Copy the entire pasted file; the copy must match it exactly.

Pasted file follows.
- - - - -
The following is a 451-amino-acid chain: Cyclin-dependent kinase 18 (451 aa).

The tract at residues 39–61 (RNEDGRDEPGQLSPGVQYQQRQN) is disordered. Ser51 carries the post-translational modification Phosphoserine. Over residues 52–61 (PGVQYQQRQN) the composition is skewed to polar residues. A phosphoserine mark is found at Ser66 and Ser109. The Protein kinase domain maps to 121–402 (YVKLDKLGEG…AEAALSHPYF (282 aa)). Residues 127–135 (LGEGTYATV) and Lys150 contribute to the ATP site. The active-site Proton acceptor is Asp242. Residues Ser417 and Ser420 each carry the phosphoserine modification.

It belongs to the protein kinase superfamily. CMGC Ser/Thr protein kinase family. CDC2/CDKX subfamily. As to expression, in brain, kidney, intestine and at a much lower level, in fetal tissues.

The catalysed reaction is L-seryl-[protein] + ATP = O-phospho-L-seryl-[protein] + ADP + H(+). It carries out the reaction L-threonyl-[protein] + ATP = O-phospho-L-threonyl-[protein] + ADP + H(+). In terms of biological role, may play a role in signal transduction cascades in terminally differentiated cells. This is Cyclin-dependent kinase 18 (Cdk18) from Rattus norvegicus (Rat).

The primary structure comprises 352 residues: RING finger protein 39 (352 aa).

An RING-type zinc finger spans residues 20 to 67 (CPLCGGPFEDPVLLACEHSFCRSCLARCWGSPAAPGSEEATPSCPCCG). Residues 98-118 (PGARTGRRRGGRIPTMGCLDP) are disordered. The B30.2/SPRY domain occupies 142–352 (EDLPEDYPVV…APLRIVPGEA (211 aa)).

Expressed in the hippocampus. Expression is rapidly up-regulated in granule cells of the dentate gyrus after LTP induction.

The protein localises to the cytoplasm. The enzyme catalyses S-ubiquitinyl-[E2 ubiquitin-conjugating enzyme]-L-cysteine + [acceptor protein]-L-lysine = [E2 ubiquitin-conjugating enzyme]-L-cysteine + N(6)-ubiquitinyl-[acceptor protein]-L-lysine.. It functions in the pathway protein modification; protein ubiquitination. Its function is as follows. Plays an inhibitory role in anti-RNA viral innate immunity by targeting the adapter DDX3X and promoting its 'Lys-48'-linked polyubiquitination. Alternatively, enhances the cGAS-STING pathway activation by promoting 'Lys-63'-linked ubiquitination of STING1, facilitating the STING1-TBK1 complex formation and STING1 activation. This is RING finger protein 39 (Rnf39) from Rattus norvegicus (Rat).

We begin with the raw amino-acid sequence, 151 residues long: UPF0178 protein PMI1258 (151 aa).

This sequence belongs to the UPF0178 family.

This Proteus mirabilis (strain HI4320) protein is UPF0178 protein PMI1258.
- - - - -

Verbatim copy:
The following is a 451-amino-acid chain: Cyclin-dependent kinase 18 (451 aa).

The tract at residues 39–61 (RNEDGRDEPGQLSPGVQYQQRQN) is disordered. Ser51 carries the post-translational modification Phosphoserine. Over residues 52–61 (PGVQYQQRQN) the composition is skewed to polar residues. A phosphoserine mark is found at Ser66 and Ser109. The Protein kinase domain maps to 121–402 (YVKLDKLGEG…AEAALSHPYF (282 aa)). Residues 127–135 (LGEGTYATV) and Lys150 contribute to the ATP site. The active-site Proton acceptor is Asp242. Residues Ser417 and Ser420 each carry the phosphoserine modification.

It belongs to the protein kinase superfamily. CMGC Ser/Thr protein kinase family. CDC2/CDKX subfamily. As to expression, in brain, kidney, intestine and at a much lower level, in fetal tissues.

The catalysed reaction is L-seryl-[protein] + ATP = O-phospho-L-seryl-[protein] + ADP + H(+). It carries out the reaction L-threonyl-[protein] + ATP = O-phospho-L-threonyl-[protein] + ADP + H(+). In terms of biological role, may play a role in signal transduction cascades in terminally differentiated cells. This is Cyclin-dependent kinase 18 (Cdk18) from Rattus norvegicus (Rat).

The primary structure comprises 352 residues: RING finger protein 39 (352 aa).

An RING-type zinc finger spans residues 20 to 67 (CPLCGGPFEDPVLLACEHSFCRSCLARCWGSPAAPGSEEATPSCPCCG). Residues 98-118 (PGARTGRRRGGRIPTMGCLDP) are disordered. The B30.2/SPRY domain occupies 142–352 (EDLPEDYPVV…APLRIVPGEA (211 aa)).

Expressed in the hippocampus. Expression is rapidly up-regulated in granule cells of the dentate gyrus after LTP induction.

The protein localises to the cytoplasm. The enzyme catalyses S-ubiquitinyl-[E2 ubiquitin-conjugating enzyme]-L-cysteine + [acceptor protein]-L-lysine = [E2 ubiquitin-conjugating enzyme]-L-cysteine + N(6)-ubiquitinyl-[acceptor protein]-L-lysine.. It functions in the pathway protein modification; protein ubiquitination. Its function is as follows. Plays an inhibitory role in anti-RNA viral innate immunity by targeting the adapter DDX3X and promoting its 'Lys-48'-linked polyubiquitination. Alternatively, enhances the cGAS-STING pathway activation by promoting 'Lys-63'-linked ubiquitination of STING1, facilitating the STING1-TBK1 complex formation and STING1 activation. This is RING finger protein 39 (Rnf39) from Rattus norvegicus (Rat).

We begin with the raw amino-acid sequence, 151 residues long: UPF0178 protein PMI1258 (151 aa).

This sequence belongs to the UPF0178 family.

This Proteus mirabilis (strain HI4320) protein is UPF0178 protein PMI1258.